Tibet appears to be a special case in regard to solar cookers. The Solar Energy Research and Demonstration Center of Tibet, in Lhasa, indicates that approximately 70,000 solar cookers, mostly of the concentrator type, have been sold in Tibet. Initially, these sales were heavily subsidized, but that seems no longer to be the case. The cost of the devices is roughly $60, but fuel savings amortize the cost quickly. The devices are more popular in rural areas than in cities, as agriculturalists and herders are eager to save animal dung for use as fertilizer rather than as cooking fuel.

An example was seen recently by American subscribers to the National Geographic magazine. Many were startled when they opened the January, 2002, National Geographic, to find a picture of a woman making herself tea beside a modest house in the middle of China's Alashan Plateau, an isolated high natural desert in the far north of China, bordering Mongolia. The surprise was the stove she used, a mirrored solar collector. The brief story said that she was a widow of Mongolian heritage, 72 years old, living alone since the death of her husband almost 30 years ago, existing on earnings from herding camel and sheep. The lonely life meant she saw few people and had few opportunities to spend her small income. She therefore decided to invest in some "creature comfort" for herself and purchased a parabolic solar cooker for about $150. She uses it regularly to cook her meals, make tea, and prepare food for occasional visitors, in this area where the sun shines most days. She was very pleased with herself and her purchase.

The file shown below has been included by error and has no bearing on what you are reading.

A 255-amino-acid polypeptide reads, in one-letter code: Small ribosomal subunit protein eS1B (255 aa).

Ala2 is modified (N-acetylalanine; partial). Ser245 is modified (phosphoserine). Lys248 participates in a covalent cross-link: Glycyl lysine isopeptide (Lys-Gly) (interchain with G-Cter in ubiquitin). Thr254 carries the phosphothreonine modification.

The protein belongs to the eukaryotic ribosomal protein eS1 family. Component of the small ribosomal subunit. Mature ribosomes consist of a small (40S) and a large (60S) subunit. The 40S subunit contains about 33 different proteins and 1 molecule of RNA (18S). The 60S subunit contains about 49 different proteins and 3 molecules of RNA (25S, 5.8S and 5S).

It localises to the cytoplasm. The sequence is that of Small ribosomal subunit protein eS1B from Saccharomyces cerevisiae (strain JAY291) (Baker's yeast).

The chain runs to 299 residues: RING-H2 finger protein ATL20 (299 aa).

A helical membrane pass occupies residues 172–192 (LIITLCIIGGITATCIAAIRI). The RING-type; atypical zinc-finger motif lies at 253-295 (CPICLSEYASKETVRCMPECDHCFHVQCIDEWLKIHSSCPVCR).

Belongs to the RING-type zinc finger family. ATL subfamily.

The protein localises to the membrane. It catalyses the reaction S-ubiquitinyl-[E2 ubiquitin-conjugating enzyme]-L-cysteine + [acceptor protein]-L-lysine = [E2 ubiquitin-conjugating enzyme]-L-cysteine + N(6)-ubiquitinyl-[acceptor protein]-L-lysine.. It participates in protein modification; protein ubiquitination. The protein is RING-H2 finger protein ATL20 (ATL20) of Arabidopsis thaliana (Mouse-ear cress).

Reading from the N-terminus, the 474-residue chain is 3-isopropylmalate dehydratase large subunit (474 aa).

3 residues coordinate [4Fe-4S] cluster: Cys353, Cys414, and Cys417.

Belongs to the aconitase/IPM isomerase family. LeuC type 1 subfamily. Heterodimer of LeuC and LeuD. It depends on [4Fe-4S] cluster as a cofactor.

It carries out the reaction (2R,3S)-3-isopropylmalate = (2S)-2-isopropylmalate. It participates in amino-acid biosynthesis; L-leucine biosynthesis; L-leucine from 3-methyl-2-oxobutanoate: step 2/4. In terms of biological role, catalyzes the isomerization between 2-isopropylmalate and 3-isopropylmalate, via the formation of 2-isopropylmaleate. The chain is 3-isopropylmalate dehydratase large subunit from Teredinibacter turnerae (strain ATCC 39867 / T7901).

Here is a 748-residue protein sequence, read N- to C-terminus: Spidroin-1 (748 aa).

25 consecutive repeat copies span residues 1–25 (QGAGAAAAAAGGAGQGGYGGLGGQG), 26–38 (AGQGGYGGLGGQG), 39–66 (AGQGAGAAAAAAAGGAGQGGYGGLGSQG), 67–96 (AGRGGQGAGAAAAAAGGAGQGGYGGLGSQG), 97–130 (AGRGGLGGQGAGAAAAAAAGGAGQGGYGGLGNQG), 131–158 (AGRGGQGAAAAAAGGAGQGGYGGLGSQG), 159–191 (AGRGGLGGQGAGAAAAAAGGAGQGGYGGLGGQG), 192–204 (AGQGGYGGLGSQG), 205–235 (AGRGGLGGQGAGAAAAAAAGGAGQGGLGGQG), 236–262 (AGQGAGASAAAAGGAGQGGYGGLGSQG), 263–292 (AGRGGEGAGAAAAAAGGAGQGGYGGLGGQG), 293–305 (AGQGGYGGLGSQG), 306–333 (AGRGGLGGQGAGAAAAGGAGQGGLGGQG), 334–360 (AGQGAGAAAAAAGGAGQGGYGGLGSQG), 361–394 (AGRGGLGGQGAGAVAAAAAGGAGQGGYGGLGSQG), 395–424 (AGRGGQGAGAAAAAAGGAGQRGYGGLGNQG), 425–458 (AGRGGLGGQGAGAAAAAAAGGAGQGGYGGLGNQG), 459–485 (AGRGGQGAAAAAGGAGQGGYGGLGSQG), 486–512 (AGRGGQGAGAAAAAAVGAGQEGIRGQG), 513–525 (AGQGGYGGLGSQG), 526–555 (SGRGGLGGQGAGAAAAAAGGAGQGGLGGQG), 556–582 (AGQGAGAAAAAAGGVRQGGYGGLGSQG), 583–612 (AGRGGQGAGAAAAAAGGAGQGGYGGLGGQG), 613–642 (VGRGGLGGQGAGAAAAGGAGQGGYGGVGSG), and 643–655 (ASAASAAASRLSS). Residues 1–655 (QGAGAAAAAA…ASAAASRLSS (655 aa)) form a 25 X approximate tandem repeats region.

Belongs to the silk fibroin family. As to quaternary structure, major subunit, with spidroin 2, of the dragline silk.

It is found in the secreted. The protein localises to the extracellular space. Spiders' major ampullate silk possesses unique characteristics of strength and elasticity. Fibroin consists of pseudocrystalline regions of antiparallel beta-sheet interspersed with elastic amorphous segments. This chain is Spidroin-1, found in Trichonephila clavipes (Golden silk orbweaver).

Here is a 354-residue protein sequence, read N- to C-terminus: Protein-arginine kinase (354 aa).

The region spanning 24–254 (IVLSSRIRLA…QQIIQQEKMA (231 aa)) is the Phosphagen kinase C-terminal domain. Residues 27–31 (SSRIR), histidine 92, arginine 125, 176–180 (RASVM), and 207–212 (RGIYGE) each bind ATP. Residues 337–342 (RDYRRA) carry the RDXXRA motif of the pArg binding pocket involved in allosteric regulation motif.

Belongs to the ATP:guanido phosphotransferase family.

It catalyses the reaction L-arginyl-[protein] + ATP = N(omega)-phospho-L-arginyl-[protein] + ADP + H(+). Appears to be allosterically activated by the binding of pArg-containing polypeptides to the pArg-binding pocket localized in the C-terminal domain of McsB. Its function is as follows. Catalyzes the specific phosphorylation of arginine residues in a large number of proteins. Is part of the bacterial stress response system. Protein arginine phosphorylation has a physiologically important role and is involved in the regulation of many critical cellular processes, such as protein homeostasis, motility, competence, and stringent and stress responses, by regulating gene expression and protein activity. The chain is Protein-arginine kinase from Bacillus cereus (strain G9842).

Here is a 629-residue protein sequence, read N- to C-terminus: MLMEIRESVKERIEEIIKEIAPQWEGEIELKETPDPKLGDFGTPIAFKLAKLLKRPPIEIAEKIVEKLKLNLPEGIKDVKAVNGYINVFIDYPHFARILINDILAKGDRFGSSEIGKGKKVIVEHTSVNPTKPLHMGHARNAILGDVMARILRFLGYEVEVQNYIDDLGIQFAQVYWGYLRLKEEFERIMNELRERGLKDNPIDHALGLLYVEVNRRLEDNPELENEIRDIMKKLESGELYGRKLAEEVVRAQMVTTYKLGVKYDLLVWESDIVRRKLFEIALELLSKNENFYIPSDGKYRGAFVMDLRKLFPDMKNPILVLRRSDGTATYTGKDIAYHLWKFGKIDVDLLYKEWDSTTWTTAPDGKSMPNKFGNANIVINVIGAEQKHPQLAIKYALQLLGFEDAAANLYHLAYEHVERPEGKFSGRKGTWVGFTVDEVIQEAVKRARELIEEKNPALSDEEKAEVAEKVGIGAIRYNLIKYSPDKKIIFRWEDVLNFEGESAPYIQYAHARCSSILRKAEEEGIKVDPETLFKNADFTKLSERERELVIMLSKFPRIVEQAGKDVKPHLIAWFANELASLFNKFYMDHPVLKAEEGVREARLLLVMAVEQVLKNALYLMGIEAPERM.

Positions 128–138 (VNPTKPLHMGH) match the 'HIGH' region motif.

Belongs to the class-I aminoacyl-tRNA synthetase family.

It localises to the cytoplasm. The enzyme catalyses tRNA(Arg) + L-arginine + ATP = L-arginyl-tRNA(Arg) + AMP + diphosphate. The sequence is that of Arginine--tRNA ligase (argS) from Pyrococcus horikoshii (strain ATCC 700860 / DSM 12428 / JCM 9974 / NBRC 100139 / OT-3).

Many reports of correspondence from manufacturers, research institutes, social organizations confirm the steady interest in China in solar cooking. Perhaps this interest, expertise, and promising experience with solar cookers might be harnessed in some way to assist other nations of the region.

To that end, a September 1994 International Solar Energy Applications Training Workshop was held for citizens of other Asian nations, sponsored by the National Energy Research Institute of Gansu Province, Academy of Science, and aided by the Ministry of Foreign Trade and Economic Cooperation. The workshop is one excellent model for dissemination of the technology in Asia. China was also represented among those demonstrating solar cooking at the 2002 Johannesburg World Social Summit.

[Information for this section was taken originally from State of the Art of Solar Cooking by Dr. Barbara Knudson]

Archived articlesEdit

Climate, culture, and special considerationsEdit

Solar Cookers International has rated China as the #2 country in the world in terms of solar cooking potential (See: The 25 countries with the most solar cooking potential). The estimated number of people in China with fuel scarcity but ample sun in 2020 is 98,100,000.

See also: Solar cooker dissemination and cultural variables

Clean Development Mechanism projects (Carbon credits)Edit




The detailed nature of the final reports in .pdf format gives insight into village conditions, the cost of solar cookers, and the amount of local contributions for the solar cookers.

Audio and videoEdit

  • June 2012:
Solar Cookers in Tibetan Areas of China12:11

Solar Cookers in Tibetan Areas of China

Solar cookers shown in use in Tibetan areas of China help reduce the difficult task of gathering bushes for fuel.

Articles in the mediaEdit

External linksEdit

China contactsEdit


Manufacturers and vendorsEdit

Government agenciesEdit

Educational institutionsEdit


See alsoEdit


Gallery of manufacturers and vendorsEdit